On the back page of the journal, a one-page activity is available for teachers to use in the classroom. Each activity is a single idea applied in the real world, to answer the question “When am I ever going to use this?” Math for Real manuscripts are 250-300 words and include introductory text and 4-6 questions. Solutions should also be submitted and are not included in the word count. Submissions should be made through http://mtms.msubmit.net.
This is an opportunity for readers to share opinions, thoughts, or a reaction to anything that they find of interest in the journal. Please send your thoughts to
Each month, a cartoon and accompanying mathematics questions are provided on an Activity Sheet that teachers can use with students. To suggest cartoons or field-test activity sheets, contact the journal editor at
The Solve It department provides rich questions that invoke thoughtful and innovative student responses. Try the questions with your students and submit interesting student solutions to Solve It: Student Thinking. This companion department to Solve It provides an insight into the mathematical thinking of middle school students. Ideas for Solve It problems and student solutions should be sent to the journal editor at
This department contains a review of computer software, books, and products. If you would like to review materials, or have ideas for products that could be reviewed, please contact MTMS at
All calls are open unless otherwise noted.
What to Write
The pages of MathematicsTeaching in the Middle School are filled with examples of teacher-written articles that highlight useful aspects of their practice. If you are a classroom teacher with some ideas to share but are a little uncertain about how to proceed, the following suggestions may be helpful.
Writing is a process, not an event. It will take time to develop your ideas into a coherent article. Keep a notebook and jot down your ideas, successes, and concerns. The reflection on these notes can become the basis for a manuscript. Keep samples of students’ work to include in your article; readers value such examples as useful tools that help the manuscript come alive. Read past articles in the journal to help you get a sense of what makes a good manuscript.
Contributing to a department is a great way for classroom teachers to initially participate in MTMS. Department missions and editors are listed under the Calls for Manuscripts tab. Current MTMS departments are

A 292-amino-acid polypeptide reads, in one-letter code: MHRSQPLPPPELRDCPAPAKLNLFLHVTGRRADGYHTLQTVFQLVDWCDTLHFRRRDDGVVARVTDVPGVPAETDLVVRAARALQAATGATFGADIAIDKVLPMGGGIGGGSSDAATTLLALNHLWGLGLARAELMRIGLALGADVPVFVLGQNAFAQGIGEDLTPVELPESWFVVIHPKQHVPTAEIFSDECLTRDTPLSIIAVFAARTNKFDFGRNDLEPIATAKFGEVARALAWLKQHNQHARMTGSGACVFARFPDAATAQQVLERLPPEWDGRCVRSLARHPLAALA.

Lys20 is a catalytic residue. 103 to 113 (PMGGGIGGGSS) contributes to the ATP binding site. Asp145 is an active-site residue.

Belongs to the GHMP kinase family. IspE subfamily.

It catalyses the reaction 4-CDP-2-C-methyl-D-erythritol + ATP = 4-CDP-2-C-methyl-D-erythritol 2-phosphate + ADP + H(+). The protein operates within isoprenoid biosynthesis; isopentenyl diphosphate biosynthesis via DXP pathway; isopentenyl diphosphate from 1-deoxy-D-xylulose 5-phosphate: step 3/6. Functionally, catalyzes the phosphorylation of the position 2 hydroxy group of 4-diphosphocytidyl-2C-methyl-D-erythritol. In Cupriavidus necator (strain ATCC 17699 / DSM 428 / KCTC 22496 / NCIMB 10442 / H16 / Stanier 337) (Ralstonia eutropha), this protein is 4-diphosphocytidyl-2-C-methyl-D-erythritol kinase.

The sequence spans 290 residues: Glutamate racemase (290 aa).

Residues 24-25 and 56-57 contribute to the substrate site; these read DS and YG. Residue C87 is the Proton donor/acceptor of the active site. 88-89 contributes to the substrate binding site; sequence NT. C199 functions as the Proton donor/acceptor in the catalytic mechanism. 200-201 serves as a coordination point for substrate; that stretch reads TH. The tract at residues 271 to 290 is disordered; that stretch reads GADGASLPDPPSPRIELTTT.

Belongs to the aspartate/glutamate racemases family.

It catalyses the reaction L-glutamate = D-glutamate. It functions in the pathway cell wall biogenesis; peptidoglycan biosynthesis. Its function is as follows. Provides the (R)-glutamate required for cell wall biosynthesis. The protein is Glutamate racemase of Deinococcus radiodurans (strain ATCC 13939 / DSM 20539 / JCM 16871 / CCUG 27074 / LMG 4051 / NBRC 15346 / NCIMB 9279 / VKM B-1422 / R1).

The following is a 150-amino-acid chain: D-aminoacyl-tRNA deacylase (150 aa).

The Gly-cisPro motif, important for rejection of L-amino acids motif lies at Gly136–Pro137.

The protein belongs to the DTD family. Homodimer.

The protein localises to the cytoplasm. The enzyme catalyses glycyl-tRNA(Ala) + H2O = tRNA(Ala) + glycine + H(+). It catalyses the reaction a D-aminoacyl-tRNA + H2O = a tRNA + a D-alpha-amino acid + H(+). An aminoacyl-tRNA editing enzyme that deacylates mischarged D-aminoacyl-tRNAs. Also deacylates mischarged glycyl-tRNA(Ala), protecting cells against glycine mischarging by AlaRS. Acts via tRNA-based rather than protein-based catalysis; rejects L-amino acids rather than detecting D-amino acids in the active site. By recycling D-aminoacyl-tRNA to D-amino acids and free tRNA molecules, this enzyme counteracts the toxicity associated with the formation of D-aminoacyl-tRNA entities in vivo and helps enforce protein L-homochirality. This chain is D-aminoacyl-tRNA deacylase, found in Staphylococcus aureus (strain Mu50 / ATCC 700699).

How to Submit
Submit manuscripts via
http://mtms.msubmit.net using the following criteria:
Please proofread and spell check your manuscript before submission. Review it for grammar, completeness, mathematical correctness, and accuracy of references. Be sure to spell out all proper names, and fully identify all organizations and groups that are mentioned by initials or acronyms.
Figures and tables should be embedded in the manuscript near their mention in the text. Should your manuscript be accepted for publication, publication staff will request that images be sent separately, but for the review process, they should be conveniently embedded in the text for easy reading by our referees.
Materials that have been published elsewhere or are being considered for publication by other journals, including other NCTM-affiliated group publications, should not be submitted.
What Happens Next
When the reviewers and the Editorial Panel review your manuscript, they will be using the following criteria:
Each manuscript is assigned three reviewers, each of whom are knowledgeable in the manuscript's subject area. The reviewers are given 4 weeks to review a manuscript and recommend that it be accepted, rejected, or revised. It is then sent to the Editorial Panel with the reviewer's recommendation. The Editorial Panel is allowed an additional 4 weeks for final dispensation. Please note that everyone involved in this process is a volunteer so the timeline is a rule of thumb and could be longer or shorter.
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Student Work Release
Photographer Copyright Release
Common Writing Pitfalls and Easy Fixes
Write for the Journals: Good Ideas Can Become Articles
Be a Journal Referee